Excerpted from greatcanadianrivers.com
Although the oldest trees in the Main River watershed are no more than 260 years old, the Main's woodlands are sometimes referred to as an ancient forest. The reason? The Main's boreal ecosystem has remained intact since it was established after the retreat of the glaciers thousands of years ago.
The forests of the Main have remained insulated from insects, disease, fire and wind, the natural enemies of boreal forests elsewhere in Canada. Relatively, undisturbed by the large-scale blowdowns, raging forest fires, and spruce budworm infestations that have ravaged other Newfoundland woodlands, the balsam fir and black spruce of the Main have been left to live out their natural cycles of birth, growth, death and decay.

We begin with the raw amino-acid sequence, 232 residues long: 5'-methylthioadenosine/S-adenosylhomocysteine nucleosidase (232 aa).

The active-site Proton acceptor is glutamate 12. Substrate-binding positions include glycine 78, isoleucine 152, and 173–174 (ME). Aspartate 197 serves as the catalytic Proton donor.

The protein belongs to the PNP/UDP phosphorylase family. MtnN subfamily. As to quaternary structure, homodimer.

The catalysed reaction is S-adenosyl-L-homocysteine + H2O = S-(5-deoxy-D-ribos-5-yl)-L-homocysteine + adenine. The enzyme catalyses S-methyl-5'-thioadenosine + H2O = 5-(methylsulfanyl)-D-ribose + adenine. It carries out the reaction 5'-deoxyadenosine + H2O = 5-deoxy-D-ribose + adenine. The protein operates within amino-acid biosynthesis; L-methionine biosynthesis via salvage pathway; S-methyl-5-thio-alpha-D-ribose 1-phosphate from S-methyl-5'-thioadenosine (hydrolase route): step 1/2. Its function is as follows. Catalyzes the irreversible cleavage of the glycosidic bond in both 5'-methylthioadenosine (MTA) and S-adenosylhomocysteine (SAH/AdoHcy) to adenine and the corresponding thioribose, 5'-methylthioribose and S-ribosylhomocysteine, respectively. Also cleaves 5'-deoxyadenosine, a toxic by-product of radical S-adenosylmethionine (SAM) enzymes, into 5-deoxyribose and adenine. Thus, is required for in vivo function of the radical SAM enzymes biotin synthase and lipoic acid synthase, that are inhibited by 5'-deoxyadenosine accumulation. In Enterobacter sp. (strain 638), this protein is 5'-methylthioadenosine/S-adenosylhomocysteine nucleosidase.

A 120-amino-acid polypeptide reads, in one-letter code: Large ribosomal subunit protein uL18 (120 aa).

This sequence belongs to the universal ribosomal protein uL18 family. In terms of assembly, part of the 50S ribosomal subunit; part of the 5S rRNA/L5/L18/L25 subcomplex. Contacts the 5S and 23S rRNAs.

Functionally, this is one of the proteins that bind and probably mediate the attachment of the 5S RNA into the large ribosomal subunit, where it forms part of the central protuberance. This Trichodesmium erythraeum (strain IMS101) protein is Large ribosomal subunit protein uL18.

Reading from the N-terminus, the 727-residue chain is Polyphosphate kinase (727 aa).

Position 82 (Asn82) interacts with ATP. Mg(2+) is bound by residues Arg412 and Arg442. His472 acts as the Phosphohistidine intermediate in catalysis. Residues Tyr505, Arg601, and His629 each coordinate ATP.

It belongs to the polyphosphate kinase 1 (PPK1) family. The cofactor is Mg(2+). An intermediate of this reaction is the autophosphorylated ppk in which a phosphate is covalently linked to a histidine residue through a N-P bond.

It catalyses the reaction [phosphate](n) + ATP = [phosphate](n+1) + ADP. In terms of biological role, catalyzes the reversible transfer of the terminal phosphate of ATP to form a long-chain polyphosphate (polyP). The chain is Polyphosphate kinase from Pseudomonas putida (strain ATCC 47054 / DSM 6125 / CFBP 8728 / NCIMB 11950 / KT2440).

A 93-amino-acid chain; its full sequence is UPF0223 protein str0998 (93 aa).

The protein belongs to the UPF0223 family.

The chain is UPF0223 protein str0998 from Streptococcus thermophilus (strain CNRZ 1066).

A Close-Knit Forest Family: The lack of disturbance to the Main watershed has resulted in a highly diverse, multi-generational forest "family" rarely seen in modern environments. Balsam fir lives to 3 times their normal life span. Trees of many different sizes and diameters grow side by side, interspersed with fallen trunks and decomposing logs. Very old trees, still standing, and branches that have fallen to the forest floor are often covered with mosses and lichens. Woodland caribou are drawn to "old man's beard," a lichen that grows on the trees of the Main. Decomposing fallen logs often become "nurse logs," acting as a seed bed for young trees.
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